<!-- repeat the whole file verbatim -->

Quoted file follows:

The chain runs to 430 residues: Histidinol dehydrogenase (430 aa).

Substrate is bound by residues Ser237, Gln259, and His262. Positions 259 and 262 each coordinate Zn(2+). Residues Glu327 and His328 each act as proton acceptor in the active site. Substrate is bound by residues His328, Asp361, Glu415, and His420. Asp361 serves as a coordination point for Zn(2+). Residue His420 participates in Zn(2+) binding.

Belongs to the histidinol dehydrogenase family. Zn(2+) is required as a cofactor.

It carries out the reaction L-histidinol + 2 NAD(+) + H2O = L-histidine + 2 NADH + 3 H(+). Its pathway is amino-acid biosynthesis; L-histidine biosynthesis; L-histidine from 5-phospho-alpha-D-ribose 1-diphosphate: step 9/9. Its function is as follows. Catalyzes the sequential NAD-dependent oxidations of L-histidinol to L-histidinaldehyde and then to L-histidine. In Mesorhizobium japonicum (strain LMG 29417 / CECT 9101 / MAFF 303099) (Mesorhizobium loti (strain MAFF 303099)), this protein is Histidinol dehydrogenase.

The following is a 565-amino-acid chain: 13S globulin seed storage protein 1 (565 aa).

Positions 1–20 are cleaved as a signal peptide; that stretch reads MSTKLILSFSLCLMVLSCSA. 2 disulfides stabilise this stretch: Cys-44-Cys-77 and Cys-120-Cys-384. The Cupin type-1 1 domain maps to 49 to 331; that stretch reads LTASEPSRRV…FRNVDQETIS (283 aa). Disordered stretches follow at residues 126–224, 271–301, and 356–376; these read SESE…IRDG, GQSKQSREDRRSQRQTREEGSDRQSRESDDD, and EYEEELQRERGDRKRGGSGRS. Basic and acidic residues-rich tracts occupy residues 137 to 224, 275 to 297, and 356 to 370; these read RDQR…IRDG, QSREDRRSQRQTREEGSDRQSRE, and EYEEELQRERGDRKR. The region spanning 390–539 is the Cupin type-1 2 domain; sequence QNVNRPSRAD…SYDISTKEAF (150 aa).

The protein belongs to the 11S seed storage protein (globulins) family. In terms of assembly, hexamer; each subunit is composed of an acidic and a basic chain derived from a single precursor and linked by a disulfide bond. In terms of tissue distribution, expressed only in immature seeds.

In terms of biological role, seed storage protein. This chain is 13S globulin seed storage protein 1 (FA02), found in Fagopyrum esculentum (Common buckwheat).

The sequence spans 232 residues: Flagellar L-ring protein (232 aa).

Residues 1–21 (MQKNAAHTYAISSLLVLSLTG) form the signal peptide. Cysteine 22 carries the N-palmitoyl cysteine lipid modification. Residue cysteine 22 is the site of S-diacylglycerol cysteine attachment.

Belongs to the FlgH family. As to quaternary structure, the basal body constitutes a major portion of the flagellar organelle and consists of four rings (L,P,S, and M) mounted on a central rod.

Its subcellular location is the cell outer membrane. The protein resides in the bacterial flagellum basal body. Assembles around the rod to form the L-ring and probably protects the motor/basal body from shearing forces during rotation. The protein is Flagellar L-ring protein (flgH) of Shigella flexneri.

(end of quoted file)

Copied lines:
The chain runs to 430 residues: Histidinol dehydrogenase (430 aa).

Substrate is bound by residues Ser237, Gln259, and His262. Positions 259 and 262 each coordinate Zn(2+). Residues Glu327 and His328 each act as proton acceptor in the active site. Substrate is bound by residues His328, Asp361, Glu415, and His420. Asp361 serves as a coordination point for Zn(2+). Residue His420 participates in Zn(2+) binding.

Belongs to the histidinol dehydrogenase family. Zn(2+) is required as a cofactor.

It carries out the reaction L-histidinol + 2 NAD(+) + H2O = L-histidine + 2 NADH + 3 H(+). Its pathway is amino-acid biosynthesis; L-histidine biosynthesis; L-histidine from 5-phospho-alpha-D-ribose 1-diphosphate: step 9/9. Its function is as follows. Catalyzes the sequential NAD-dependent oxidations of L-histidinol to L-histidinaldehyde and then to L-histidine. In Mesorhizobium japonicum (strain LMG 29417 / CECT 9101 / MAFF 303099) (Mesorhizobium loti (strain MAFF 303099)), this protein is Histidinol dehydrogenase.

The following is a 565-amino-acid chain: 13S globulin seed storage protein 1 (565 aa).

Positions 1–20 are cleaved as a signal peptide; that stretch reads MSTKLILSFSLCLMVLSCSA. 2 disulfides stabilise this stretch: Cys-44-Cys-77 and Cys-120-Cys-384. The Cupin type-1 1 domain maps to 49 to 331; that stretch reads LTASEPSRRV…FRNVDQETIS (283 aa). Disordered stretches follow at residues 126–224, 271–301, and 356–376; these read SESE…IRDG, GQSKQSREDRRSQRQTREEGSDRQSRESDDD, and EYEEELQRERGDRKRGGSGRS. Basic and acidic residues-rich tracts occupy residues 137 to 224, 275 to 297, and 356 to 370; these read RDQR…IRDG, QSREDRRSQRQTREEGSDRQSRE, and EYEEELQRERGDRKR. The region spanning 390–539 is the Cupin type-1 2 domain; sequence QNVNRPSRAD…SYDISTKEAF (150 aa).

The protein belongs to the 11S seed storage protein (globulins) family. In terms of assembly, hexamer; each subunit is composed of an acidic and a basic chain derived from a single precursor and linked by a disulfide bond. In terms of tissue distribution, expressed only in immature seeds.

In terms of biological role, seed storage protein. This chain is 13S globulin seed storage protein 1 (FA02), found in Fagopyrum esculentum (Common buckwheat).

The sequence spans 232 residues: Flagellar L-ring protein (232 aa).

Residues 1–21 (MQKNAAHTYAISSLLVLSLTG) form the signal peptide. Cysteine 22 carries the N-palmitoyl cysteine lipid modification. Residue cysteine 22 is the site of S-diacylglycerol cysteine attachment.

Belongs to the FlgH family. As to quaternary structure, the basal body constitutes a major portion of the flagellar organelle and consists of four rings (L,P,S, and M) mounted on a central rod.

Its subcellular location is the cell outer membrane. The protein resides in the bacterial flagellum basal body. Assembles around the rod to form the L-ring and probably protects the motor/basal body from shearing forces during rotation. The protein is Flagellar L-ring protein (flgH) of Shigella flexneri.